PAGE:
Regardless of your field of choice, every content creator shares one fundamental and universal goal, and that is to bring your craft across a wider audience. For video creators, it is only vital to keep your viewers entertained and interested. But to make that happen, you as a creator must make sure that your message is properly conveyed and that they’re being understood by their market. One sure-fire way to do that is by adding subtitles or closed captions in your videos.

Although frequently thought to be the same thing, subtitles and closed captions differ in objectives and content. Subtitles are intended for hearing viewers who do not understand the spoken language used in the video. Thus, it is only a translation of the spoken content into another language, excluding other audio elements. On the other hand, closed captions assume that the audience is hearing impaired. This is why background noises such as slamming of doors or rustling of trees, speaker identification, and other non-speech elements are also transcribed and displayed on-screen.

Now, there is another option that is quietly emerging and becoming more popular among video editors. Subtitles for the Deaf and Hard of Hearing, or simply SDH subtitles, is a combination of subtitles and closed captions. In a way, SDH subtitles are more of a subtitle as they can be different from the source language, and they appear similar to traditional subtitles which can be varied in size, style, and color. Also, both are placed on the center, lower bottom third of the screen. Meanwhile, SDH subtitles are also considered as closed captions as it also converts the non-verbal audio into textual formats. Hence, SDH is the most comprehensive, synchronized video transcription among the three.

Directed and produced by Stanley Donen – Charade Blu-ray [Criterion edition], Public Domain, https://commons.wikimedia.org/w/index.php?curid=39326071

With its apparent superiority, let us break down the reasons why you should add SDH subtitles in your videos:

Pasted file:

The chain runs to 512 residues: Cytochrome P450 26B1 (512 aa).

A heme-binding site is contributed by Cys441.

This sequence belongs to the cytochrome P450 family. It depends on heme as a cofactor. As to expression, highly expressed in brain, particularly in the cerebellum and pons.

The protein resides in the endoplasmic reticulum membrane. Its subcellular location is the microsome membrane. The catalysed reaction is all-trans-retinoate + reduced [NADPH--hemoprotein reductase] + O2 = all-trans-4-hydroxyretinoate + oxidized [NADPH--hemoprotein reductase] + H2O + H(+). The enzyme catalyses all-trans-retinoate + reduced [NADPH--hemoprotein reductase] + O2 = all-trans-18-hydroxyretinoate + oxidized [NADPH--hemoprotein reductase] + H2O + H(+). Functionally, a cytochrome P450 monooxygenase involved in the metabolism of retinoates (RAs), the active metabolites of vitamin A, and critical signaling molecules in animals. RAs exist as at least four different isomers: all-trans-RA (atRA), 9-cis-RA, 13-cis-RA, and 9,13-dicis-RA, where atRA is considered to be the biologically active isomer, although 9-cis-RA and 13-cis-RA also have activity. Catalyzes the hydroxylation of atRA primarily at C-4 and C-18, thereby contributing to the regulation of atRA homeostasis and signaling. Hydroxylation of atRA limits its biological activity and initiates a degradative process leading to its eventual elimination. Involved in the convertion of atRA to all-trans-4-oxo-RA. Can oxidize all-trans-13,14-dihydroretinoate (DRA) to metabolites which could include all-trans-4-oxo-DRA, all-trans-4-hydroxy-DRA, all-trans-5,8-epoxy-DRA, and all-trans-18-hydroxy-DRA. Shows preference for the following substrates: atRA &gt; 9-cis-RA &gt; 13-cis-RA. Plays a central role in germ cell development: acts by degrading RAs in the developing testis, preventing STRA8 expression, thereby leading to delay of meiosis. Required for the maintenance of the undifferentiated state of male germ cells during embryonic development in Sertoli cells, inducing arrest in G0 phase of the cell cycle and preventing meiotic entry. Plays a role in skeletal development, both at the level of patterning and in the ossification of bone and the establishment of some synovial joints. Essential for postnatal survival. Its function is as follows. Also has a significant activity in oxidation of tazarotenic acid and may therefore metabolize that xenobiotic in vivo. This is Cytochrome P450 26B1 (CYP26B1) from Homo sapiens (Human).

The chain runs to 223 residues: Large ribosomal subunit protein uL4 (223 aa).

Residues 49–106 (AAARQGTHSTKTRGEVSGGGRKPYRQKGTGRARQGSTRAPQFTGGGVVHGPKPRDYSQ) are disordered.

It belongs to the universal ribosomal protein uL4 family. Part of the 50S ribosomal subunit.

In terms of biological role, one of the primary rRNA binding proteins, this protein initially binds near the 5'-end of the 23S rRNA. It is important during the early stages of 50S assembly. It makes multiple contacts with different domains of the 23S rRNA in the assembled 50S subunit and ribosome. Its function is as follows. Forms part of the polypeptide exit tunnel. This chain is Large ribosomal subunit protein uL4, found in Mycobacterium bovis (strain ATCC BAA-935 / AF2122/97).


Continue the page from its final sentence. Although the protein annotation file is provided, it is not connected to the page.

Broader audience and increased accessibility

As of March 2020, the World Health Organization records show that there are approximately 466 million people around the globe who have hearing loss; 34 million of these are children. Without subtitles, closed captions, or SDH subtitles, you are missing this audience who may very well enjoy your video and engage with your message. By adding SDH subtitles, you are also paving a way for non-native speakers who would like to consume and appreciate your content but in a way that is easily understandable through their mother tongue. Making your videos available for the deaf and hard of hearing community, plus non-native speakers, will definitely increase your reach as well as your viewership.

Better comprehension

When there are off-screen noises that are sometimes difficult to notice, SDH subtitles help viewers, especially deaf and hard of hearing individuals, better appreciate the scenes and understand the settings in your video. Other than that, when watching foreign films, it often requires an effort to understand thick accents or fast dialogues that you need to rewind the video at least a couple of times to comprehend the line. With SDH subtitles, you can easily follow the plot – may it be a documentary or a soap opera – you are watching. Perhaps, it can also help improve your vocabulary as you can quickly jot down any unfamiliar word that comes up on the video.

Greater compatibility

In the rise of digital television, closed captioning becomes difficult to decode. In order to enable closed captions, you need a set-top box or a cable box. However, depending on the product or the brand, the implementation of set-top boxes varies. Most HD disc media, such as Blu-ray, do not support closed captioning anymore. Instead, they use SDH subtitles. By adding SDH subtitles, you are guaranteed a widely accepted type of video transcription for your content.

Legal boundaries

From country to country, there are regulations that mandate the addition of captions. For instance, the Americans with Disabilities Act in the United States legally requires any video materials shown in public places to have transcriptions in order to become accessible to the disabled. By knowing the applicable laws and integrating SDH subtitles in your videos, you can avoid tedious lawsuits.

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Now that “why should you include SDH subtitles in your content” has been answered, it’s time to deal with the how. There are two ways to incorporate SDH subtitles in your videos. First, you can do it all by yourself. It is free, but it’s not easy as transcribing would require you to spare a significant amount of time and effort. The second option is to hire a transcription company that can convert your video content into a text format. TranscriptionWing, for one, can generate accurate SDH subtitles for you, all the while working around your budget and preferred turnaround time.

Whichever you call for though, one thing is clear: having SDH subtitles would absolutely give your content a complete advantage.